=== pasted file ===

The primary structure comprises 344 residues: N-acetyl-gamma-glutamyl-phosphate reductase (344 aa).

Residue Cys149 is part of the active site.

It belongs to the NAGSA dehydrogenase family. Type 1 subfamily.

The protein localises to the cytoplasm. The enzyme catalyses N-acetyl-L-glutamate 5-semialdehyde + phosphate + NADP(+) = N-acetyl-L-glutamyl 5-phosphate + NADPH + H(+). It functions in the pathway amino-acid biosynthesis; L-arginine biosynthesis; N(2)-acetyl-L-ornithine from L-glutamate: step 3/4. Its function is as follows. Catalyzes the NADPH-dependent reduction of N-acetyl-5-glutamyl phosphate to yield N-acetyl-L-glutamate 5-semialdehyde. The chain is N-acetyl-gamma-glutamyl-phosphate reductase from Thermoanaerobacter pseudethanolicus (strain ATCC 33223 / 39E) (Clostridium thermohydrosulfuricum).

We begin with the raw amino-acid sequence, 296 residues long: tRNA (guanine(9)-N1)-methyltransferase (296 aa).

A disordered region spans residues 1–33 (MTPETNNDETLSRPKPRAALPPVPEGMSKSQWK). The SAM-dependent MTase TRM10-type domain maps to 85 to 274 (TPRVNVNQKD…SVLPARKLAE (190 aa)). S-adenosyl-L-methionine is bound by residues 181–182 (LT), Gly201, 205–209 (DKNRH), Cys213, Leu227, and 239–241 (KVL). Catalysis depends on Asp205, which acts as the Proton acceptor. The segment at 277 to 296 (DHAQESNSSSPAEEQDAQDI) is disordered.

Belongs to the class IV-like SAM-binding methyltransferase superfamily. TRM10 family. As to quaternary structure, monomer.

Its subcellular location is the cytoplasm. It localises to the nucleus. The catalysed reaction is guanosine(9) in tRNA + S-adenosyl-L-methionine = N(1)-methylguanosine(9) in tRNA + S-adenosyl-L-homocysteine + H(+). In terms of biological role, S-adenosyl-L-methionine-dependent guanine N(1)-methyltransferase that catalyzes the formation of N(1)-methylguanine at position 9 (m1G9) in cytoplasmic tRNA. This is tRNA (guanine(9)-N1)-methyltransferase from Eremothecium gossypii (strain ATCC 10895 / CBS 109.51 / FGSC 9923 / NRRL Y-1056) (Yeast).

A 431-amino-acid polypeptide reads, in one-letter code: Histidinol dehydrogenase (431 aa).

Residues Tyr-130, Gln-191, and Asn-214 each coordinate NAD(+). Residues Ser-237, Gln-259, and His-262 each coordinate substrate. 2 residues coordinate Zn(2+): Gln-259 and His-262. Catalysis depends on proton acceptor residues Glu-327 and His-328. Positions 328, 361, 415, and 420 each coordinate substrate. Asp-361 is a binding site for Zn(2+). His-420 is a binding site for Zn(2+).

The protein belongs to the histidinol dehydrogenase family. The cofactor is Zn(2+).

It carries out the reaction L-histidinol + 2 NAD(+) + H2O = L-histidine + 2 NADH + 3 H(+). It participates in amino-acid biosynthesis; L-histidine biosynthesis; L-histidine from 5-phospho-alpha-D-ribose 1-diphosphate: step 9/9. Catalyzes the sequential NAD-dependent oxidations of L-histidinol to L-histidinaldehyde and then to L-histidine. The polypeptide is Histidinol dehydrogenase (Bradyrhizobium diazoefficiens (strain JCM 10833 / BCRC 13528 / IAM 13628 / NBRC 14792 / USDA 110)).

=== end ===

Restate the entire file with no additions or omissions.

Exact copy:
The primary structure comprises 344 residues: N-acetyl-gamma-glutamyl-phosphate reductase (344 aa).

Residue Cys149 is part of the active site.

It belongs to the NAGSA dehydrogenase family. Type 1 subfamily.

The protein localises to the cytoplasm. The enzyme catalyses N-acetyl-L-glutamate 5-semialdehyde + phosphate + NADP(+) = N-acetyl-L-glutamyl 5-phosphate + NADPH + H(+). It functions in the pathway amino-acid biosynthesis; L-arginine biosynthesis; N(2)-acetyl-L-ornithine from L-glutamate: step 3/4. Its function is as follows. Catalyzes the NADPH-dependent reduction of N-acetyl-5-glutamyl phosphate to yield N-acetyl-L-glutamate 5-semialdehyde. The chain is N-acetyl-gamma-glutamyl-phosphate reductase from Thermoanaerobacter pseudethanolicus (strain ATCC 33223 / 39E) (Clostridium thermohydrosulfuricum).

We begin with the raw amino-acid sequence, 296 residues long: tRNA (guanine(9)-N1)-methyltransferase (296 aa).

A disordered region spans residues 1–33 (MTPETNNDETLSRPKPRAALPPVPEGMSKSQWK). The SAM-dependent MTase TRM10-type domain maps to 85 to 274 (TPRVNVNQKD…SVLPARKLAE (190 aa)). S-adenosyl-L-methionine is bound by residues 181–182 (LT), Gly201, 205–209 (DKNRH), Cys213, Leu227, and 239–241 (KVL). Catalysis depends on Asp205, which acts as the Proton acceptor. The segment at 277 to 296 (DHAQESNSSSPAEEQDAQDI) is disordered.

Belongs to the class IV-like SAM-binding methyltransferase superfamily. TRM10 family. As to quaternary structure, monomer.

Its subcellular location is the cytoplasm. It localises to the nucleus. The catalysed reaction is guanosine(9) in tRNA + S-adenosyl-L-methionine = N(1)-methylguanosine(9) in tRNA + S-adenosyl-L-homocysteine + H(+). In terms of biological role, S-adenosyl-L-methionine-dependent guanine N(1)-methyltransferase that catalyzes the formation of N(1)-methylguanine at position 9 (m1G9) in cytoplasmic tRNA. This is tRNA (guanine(9)-N1)-methyltransferase from Eremothecium gossypii (strain ATCC 10895 / CBS 109.51 / FGSC 9923 / NRRL Y-1056) (Yeast).

A 431-amino-acid polypeptide reads, in one-letter code: Histidinol dehydrogenase (431 aa).

Residues Tyr-130, Gln-191, and Asn-214 each coordinate NAD(+). Residues Ser-237, Gln-259, and His-262 each coordinate substrate. 2 residues coordinate Zn(2+): Gln-259 and His-262. Catalysis depends on proton acceptor residues Glu-327 and His-328. Positions 328, 361, 415, and 420 each coordinate substrate. Asp-361 is a binding site for Zn(2+). His-420 is a binding site for Zn(2+).

The protein belongs to the histidinol dehydrogenase family. The cofactor is Zn(2+).

It carries out the reaction L-histidinol + 2 NAD(+) + H2O = L-histidine + 2 NADH + 3 H(+). It participates in amino-acid biosynthesis; L-histidine biosynthesis; L-histidine from 5-phospho-alpha-D-ribose 1-diphosphate: step 9/9. Catalyzes the sequential NAD-dependent oxidations of L-histidinol to L-histidinaldehyde and then to L-histidine. The polypeptide is Histidinol dehydrogenase (Bradyrhizobium diazoefficiens (strain JCM 10833 / BCRC 13528 / IAM 13628 / NBRC 14792 / USDA 110)).